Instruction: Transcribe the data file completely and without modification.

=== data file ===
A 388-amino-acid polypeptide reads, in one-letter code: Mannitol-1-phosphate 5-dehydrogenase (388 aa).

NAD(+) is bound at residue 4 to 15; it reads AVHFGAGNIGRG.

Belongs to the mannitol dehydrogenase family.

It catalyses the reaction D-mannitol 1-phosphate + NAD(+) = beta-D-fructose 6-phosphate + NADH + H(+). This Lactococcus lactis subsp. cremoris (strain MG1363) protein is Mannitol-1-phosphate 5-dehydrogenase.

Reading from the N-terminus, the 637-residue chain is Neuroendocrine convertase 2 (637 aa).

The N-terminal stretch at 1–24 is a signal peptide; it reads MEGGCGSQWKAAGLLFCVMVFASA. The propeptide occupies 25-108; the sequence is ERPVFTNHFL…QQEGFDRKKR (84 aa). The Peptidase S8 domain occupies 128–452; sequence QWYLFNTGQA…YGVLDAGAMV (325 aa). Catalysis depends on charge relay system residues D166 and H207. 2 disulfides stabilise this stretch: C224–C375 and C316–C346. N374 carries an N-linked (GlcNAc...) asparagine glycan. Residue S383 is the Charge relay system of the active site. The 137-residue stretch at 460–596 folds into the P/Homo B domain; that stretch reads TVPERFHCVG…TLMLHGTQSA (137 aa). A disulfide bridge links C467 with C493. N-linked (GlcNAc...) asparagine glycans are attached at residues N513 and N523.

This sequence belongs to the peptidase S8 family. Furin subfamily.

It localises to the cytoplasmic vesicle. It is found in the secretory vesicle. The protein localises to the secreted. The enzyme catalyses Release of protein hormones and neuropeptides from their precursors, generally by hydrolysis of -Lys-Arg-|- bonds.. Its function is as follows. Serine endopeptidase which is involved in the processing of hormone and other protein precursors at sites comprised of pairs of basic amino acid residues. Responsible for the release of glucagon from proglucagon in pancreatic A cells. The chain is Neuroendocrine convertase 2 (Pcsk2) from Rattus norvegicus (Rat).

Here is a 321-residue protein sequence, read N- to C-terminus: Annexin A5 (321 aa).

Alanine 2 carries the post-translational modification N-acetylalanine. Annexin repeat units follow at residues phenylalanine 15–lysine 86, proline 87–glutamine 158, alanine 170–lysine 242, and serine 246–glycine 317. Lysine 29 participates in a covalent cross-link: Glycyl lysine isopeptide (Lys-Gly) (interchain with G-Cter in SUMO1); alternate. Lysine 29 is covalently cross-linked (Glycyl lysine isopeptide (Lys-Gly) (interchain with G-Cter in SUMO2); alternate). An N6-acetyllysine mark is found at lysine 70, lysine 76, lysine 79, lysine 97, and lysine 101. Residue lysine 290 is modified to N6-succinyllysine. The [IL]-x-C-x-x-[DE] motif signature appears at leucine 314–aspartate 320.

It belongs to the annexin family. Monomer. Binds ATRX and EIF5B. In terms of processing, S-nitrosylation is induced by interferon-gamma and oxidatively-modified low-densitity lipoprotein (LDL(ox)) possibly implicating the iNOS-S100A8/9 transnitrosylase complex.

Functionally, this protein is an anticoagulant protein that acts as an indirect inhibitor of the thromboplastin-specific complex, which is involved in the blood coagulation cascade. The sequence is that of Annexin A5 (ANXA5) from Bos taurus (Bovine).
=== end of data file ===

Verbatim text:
A 388-amino-acid polypeptide reads, in one-letter code: Mannitol-1-phosphate 5-dehydrogenase (388 aa).

NAD(+) is bound at residue 4 to 15; it reads AVHFGAGNIGRG.

Belongs to the mannitol dehydrogenase family.

It catalyses the reaction D-mannitol 1-phosphate + NAD(+) = beta-D-fructose 6-phosphate + NADH + H(+). This Lactococcus lactis subsp. cremoris (strain MG1363) protein is Mannitol-1-phosphate 5-dehydrogenase.

Reading from the N-terminus, the 637-residue chain is Neuroendocrine convertase 2 (637 aa).

The N-terminal stretch at 1–24 is a signal peptide; it reads MEGGCGSQWKAAGLLFCVMVFASA. The propeptide occupies 25-108; the sequence is ERPVFTNHFL…QQEGFDRKKR (84 aa). The Peptidase S8 domain occupies 128–452; sequence QWYLFNTGQA…YGVLDAGAMV (325 aa). Catalysis depends on charge relay system residues D166 and H207. 2 disulfides stabilise this stretch: C224–C375 and C316–C346. N374 carries an N-linked (GlcNAc...) asparagine glycan. Residue S383 is the Charge relay system of the active site. The 137-residue stretch at 460–596 folds into the P/Homo B domain; that stretch reads TVPERFHCVG…TLMLHGTQSA (137 aa). A disulfide bridge links C467 with C493. N-linked (GlcNAc...) asparagine glycans are attached at residues N513 and N523.

This sequence belongs to the peptidase S8 family. Furin subfamily.

It localises to the cytoplasmic vesicle. It is found in the secretory vesicle. The protein localises to the secreted. The enzyme catalyses Release of protein hormones and neuropeptides from their precursors, generally by hydrolysis of -Lys-Arg-|- bonds.. Its function is as follows. Serine endopeptidase which is involved in the processing of hormone and other protein precursors at sites comprised of pairs of basic amino acid residues. Responsible for the release of glucagon from proglucagon in pancreatic A cells. The chain is Neuroendocrine convertase 2 (Pcsk2) from Rattus norvegicus (Rat).

Here is a 321-residue protein sequence, read N- to C-terminus: Annexin A5 (321 aa).

Alanine 2 carries the post-translational modification N-acetylalanine. Annexin repeat units follow at residues phenylalanine 15–lysine 86, proline 87–glutamine 158, alanine 170–lysine 242, and serine 246–glycine 317. Lysine 29 participates in a covalent cross-link: Glycyl lysine isopeptide (Lys-Gly) (interchain with G-Cter in SUMO1); alternate. Lysine 29 is covalently cross-linked (Glycyl lysine isopeptide (Lys-Gly) (interchain with G-Cter in SUMO2); alternate). An N6-acetyllysine mark is found at lysine 70, lysine 76, lysine 79, lysine 97, and lysine 101. Residue lysine 290 is modified to N6-succinyllysine. The [IL]-x-C-x-x-[DE] motif signature appears at leucine 314–aspartate 320.

It belongs to the annexin family. Monomer. Binds ATRX and EIF5B. In terms of processing, S-nitrosylation is induced by interferon-gamma and oxidatively-modified low-densitity lipoprotein (LDL(ox)) possibly implicating the iNOS-S100A8/9 transnitrosylase complex.

Functionally, this protein is an anticoagulant protein that acts as an indirect inhibitor of the thromboplastin-specific complex, which is involved in the blood coagulation cascade. The sequence is that of Annexin A5 (ANXA5) from Bos taurus (Bovine).